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Retirement Planning > Social Security

SEC Updates Custody FAQ to Address Coronavirus Concerns

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The Securities and Exchange Commission on Thursday updated its custody rule FAQ guidance to reflect ongoing compliance concerns due to the coronavirus pandemic.

As the Investment Adviser Association explains, the updated FAQ issued by the agency’s Investment Management Division addresses delays in auditors’ completing surprise exams; delays in access to firm mail that may contain inadvertently received checks; and not being able to maintain physical certificates with a qualified custodian.

The law firm Dechert explains in a recent brief that under Question VII.4 of the FAQ certain privately offered securities are excepted from the requirement that a qualified custodian must maintain the securities, if the following conditions are met:

  • the securities are not acquired in a transaction involving a public offering;
  • the securities are uncertificated; and
  • the securities are only transferable with the consent of the issuer or holders of the outstanding securities of the issuer. Funds can rely on this exception only if they are subject to a GAAP audit; such funds also can rely on staff relief for physical securities in some circumstances. However, if the privately owned securities fail any of the conditions (such as having a certificate), then a qualified custodian must maintain the securities, typically through physical possession of the certificate.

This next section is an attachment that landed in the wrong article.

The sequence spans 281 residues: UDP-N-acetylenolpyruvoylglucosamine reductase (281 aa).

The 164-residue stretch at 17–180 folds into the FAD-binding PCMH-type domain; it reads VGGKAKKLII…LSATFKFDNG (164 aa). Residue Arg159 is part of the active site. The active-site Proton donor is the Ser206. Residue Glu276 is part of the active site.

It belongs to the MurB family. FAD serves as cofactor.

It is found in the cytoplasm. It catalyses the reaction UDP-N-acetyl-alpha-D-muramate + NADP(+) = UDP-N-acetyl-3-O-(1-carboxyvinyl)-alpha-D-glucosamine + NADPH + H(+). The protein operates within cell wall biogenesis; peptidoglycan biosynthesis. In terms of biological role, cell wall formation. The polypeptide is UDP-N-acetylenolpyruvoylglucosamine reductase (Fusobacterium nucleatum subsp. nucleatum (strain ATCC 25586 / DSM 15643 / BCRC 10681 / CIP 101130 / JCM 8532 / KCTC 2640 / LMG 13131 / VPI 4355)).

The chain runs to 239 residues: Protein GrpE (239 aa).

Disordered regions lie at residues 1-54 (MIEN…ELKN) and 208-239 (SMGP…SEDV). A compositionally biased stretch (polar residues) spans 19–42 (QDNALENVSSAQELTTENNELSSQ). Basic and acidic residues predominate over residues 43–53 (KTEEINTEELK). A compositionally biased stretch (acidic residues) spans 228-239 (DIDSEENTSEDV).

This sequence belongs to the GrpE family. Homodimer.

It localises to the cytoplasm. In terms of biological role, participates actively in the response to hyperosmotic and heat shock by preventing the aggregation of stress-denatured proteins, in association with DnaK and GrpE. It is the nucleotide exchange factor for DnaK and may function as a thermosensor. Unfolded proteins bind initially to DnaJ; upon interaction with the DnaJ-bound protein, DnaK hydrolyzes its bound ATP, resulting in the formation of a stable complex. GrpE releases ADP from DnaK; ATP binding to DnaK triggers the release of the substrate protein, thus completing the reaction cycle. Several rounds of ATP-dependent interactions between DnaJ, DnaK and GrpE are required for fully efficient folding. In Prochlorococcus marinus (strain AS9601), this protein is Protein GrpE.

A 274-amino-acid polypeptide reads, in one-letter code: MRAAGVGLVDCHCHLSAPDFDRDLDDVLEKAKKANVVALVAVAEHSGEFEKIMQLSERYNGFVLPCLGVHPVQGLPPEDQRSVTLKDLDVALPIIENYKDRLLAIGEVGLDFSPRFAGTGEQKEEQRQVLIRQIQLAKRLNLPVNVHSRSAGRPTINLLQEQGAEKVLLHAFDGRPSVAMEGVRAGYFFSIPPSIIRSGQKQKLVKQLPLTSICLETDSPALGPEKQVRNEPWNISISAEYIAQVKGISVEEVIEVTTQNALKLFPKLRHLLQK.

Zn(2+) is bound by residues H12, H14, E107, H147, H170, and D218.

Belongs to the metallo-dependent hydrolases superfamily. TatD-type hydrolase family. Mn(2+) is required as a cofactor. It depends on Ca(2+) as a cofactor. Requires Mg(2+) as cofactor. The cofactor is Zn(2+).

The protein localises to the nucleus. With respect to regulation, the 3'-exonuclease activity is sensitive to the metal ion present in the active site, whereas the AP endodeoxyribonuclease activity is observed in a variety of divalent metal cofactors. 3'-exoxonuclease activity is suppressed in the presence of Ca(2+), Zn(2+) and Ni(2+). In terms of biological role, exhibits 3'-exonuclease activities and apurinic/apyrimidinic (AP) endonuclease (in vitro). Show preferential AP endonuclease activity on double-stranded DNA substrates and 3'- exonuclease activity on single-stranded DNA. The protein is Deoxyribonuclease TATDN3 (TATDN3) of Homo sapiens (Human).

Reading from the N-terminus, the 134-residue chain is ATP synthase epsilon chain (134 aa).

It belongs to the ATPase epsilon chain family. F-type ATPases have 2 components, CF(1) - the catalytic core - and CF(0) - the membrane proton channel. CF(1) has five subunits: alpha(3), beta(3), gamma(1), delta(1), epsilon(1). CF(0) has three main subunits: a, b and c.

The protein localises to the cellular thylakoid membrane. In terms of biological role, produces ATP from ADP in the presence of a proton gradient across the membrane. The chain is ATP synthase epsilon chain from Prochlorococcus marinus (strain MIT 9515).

“Even before the COVID-19 crisis, fewer custodians were willing to accept physical certificates,” Norm Champ, a former IM director who’s now a partner at Kirkland & Ellis’ private funds group in New York, told ThinkAdvisor in a Monday email.

“Now even those custodians that do accept such certificates have had their operations impacted by the COVID-19 crisis. Many privately offered securities are exempt from the custody requirement. It is helpful that the Division of Investment Management has extended that exemption, subject to certain conditions, to physical certificates that may not qualify for the privately offered securities exemption during this crisis,” Champ said.

Michael Sherman, a partner at Dechert in Washington, explained in an email Monday that effectively, the IM update “broadens existing guidance allowing certain securities that have a physical form to be treated in the same manner that uncertificated securities are under the privately offered securities exception under the rule. Under that exception, a security that meets its terms need not be held by a qualified custodian (e.g., a bank or broker).”

The existing guidance, Sherman explained, “was available only to securities owned by private funds or similar vehicles that are subject to a GAAP audit. The FAQ lifts that limitation but, consistent with its particular intention to be a bridge while DTCC and some banks have closed off their ‘physicals window’ due to COVID-19 concerns, adds a requirement to document the custodian’s closure.”

The IM guidance also updates the agency’s stance on an advisor having custody if they inadvertently receive securities from a client.

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